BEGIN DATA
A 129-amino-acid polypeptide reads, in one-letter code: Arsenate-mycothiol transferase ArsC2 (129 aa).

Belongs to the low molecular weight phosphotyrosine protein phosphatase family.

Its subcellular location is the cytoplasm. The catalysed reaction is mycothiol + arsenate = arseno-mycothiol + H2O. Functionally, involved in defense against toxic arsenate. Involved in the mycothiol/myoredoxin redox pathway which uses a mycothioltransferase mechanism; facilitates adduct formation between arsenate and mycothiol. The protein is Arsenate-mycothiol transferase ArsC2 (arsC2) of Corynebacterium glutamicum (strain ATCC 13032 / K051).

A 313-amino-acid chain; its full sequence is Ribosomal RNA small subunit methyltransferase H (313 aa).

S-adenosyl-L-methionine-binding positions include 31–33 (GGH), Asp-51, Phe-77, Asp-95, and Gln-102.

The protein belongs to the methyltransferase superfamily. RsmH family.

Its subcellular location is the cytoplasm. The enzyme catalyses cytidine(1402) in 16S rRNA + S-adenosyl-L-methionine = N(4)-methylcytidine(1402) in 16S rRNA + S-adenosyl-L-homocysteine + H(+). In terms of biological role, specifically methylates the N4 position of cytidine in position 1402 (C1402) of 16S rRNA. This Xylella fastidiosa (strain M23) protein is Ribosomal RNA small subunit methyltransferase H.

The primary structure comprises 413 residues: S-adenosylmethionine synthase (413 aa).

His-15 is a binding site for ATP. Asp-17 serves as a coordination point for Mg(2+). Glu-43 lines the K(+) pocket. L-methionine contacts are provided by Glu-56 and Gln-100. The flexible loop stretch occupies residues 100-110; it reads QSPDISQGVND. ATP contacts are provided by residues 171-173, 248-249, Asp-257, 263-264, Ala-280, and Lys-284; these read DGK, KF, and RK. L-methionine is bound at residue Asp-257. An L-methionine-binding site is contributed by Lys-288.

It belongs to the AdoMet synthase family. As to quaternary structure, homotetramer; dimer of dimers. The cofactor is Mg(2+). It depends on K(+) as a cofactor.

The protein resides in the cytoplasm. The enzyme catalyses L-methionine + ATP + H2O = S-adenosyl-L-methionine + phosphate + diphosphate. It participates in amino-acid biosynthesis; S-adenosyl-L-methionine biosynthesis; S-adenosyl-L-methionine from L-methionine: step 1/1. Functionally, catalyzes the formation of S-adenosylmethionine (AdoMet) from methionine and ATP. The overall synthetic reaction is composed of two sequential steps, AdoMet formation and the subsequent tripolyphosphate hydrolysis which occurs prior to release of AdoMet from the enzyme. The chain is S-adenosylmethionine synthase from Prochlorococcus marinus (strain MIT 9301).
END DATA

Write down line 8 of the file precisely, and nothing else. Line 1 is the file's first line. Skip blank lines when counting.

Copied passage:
The primary structure comprises 413 residues: S-adenosylmethionine synthase (413 aa).